Recent advances in polymeric vitreous substitutes

Katelyn E. Swindle, Nathan Ravi

Research output: Contribution to journalArticlepeer-review

66 Scopus citations


The vitreous humor occupies two thirds of the volume of the eye and is the major component behind the lens. The human vitreous is a gelatinous substance predominantly composed of water (98–99%). Its functions include holding the retina in place and circulating metabolites throughout the eye. The vitreous liquifies with age, facilitating posterior vitreous detachment, which can lead to retinal tears, intravitreal hemorrhage or retinal detachment. Vitreous substitutes are needed to tamponade the retina or during vitrectomies for treatment of retinal detachments. Gases, perfluorocarbon liquids and silicone or fluorosilicone oils are currently used as vitreous substitutes; however, none of these substitutes can be used long term due to the short retention time of the gaseous substitutes, cell toxicity or other complications, such as glaucoma or cataracts. Vitreous substitutes, both experimental and clinical, will be reviewed, along with promising experimental artificial vitreous; polymeric hydrogels.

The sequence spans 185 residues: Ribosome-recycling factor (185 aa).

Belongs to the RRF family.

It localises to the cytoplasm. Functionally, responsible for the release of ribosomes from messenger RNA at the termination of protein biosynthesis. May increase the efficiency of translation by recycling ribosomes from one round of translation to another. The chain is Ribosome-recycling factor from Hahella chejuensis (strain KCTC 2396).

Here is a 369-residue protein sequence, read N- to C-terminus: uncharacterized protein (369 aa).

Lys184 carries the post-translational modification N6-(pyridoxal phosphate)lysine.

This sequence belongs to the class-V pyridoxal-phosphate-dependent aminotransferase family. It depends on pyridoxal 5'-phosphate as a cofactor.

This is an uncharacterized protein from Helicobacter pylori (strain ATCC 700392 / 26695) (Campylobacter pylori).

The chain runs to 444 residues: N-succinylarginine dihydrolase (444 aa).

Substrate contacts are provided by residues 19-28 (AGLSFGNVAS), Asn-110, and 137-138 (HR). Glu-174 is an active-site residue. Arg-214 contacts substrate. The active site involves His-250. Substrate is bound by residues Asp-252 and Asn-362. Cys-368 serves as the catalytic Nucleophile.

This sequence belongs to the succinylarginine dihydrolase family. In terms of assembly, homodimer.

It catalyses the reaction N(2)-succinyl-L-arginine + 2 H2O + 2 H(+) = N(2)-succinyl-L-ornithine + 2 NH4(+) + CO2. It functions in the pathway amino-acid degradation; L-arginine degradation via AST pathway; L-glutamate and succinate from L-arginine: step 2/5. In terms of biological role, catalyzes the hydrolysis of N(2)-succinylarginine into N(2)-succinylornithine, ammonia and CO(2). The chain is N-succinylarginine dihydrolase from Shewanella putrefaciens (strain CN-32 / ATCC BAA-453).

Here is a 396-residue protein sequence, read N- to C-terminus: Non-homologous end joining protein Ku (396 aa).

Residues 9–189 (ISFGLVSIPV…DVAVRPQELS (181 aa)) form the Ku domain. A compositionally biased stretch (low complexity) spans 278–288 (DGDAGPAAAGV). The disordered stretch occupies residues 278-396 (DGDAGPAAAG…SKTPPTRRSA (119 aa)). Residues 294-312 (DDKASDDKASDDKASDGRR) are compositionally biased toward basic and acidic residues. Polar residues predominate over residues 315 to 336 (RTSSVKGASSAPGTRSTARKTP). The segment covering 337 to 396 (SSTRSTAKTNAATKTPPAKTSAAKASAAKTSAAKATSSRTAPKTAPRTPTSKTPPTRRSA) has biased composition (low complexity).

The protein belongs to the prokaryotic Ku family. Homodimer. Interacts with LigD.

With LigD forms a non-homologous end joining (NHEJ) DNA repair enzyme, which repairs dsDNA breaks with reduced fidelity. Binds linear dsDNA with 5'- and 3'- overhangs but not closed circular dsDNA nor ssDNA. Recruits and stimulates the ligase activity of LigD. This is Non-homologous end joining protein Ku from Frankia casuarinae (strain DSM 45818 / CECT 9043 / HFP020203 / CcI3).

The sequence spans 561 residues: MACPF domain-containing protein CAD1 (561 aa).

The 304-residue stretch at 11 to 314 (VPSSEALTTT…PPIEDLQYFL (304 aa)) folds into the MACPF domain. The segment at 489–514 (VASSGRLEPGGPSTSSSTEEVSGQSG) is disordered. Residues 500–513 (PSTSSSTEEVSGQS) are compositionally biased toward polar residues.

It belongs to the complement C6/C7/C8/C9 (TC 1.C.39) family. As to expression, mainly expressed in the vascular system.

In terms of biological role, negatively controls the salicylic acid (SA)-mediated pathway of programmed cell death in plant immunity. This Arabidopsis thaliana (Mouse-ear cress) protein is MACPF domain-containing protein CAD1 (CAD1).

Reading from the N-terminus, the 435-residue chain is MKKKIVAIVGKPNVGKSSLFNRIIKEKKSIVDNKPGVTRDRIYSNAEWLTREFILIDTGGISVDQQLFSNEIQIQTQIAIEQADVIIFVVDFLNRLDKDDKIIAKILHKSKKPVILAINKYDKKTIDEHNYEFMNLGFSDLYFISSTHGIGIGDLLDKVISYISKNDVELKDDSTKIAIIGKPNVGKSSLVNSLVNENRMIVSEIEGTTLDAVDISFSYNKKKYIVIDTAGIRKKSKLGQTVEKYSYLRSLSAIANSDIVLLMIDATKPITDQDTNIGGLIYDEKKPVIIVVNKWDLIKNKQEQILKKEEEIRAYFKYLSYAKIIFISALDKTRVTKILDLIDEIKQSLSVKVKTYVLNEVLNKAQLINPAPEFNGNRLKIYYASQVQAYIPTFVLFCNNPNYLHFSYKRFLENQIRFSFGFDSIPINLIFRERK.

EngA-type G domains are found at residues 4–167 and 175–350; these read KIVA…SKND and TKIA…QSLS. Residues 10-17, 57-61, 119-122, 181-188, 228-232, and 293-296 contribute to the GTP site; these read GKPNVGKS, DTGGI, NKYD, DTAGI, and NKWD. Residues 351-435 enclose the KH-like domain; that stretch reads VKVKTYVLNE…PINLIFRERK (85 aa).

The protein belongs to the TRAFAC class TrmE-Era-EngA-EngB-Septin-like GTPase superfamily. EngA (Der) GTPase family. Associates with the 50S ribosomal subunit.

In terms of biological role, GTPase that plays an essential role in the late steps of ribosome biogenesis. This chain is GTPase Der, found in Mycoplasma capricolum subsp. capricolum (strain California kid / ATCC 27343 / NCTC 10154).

Original languageEnglish
Pages (from-to)255-265
Number of pages11
JournalExpert Review of Ophthalmology
Issue number2
StatePublished - Apr 1 2007


  • hydrogel
  • in situ
  • polymer
  • vitrectomy
  • vitreous
  • vitreous substitute


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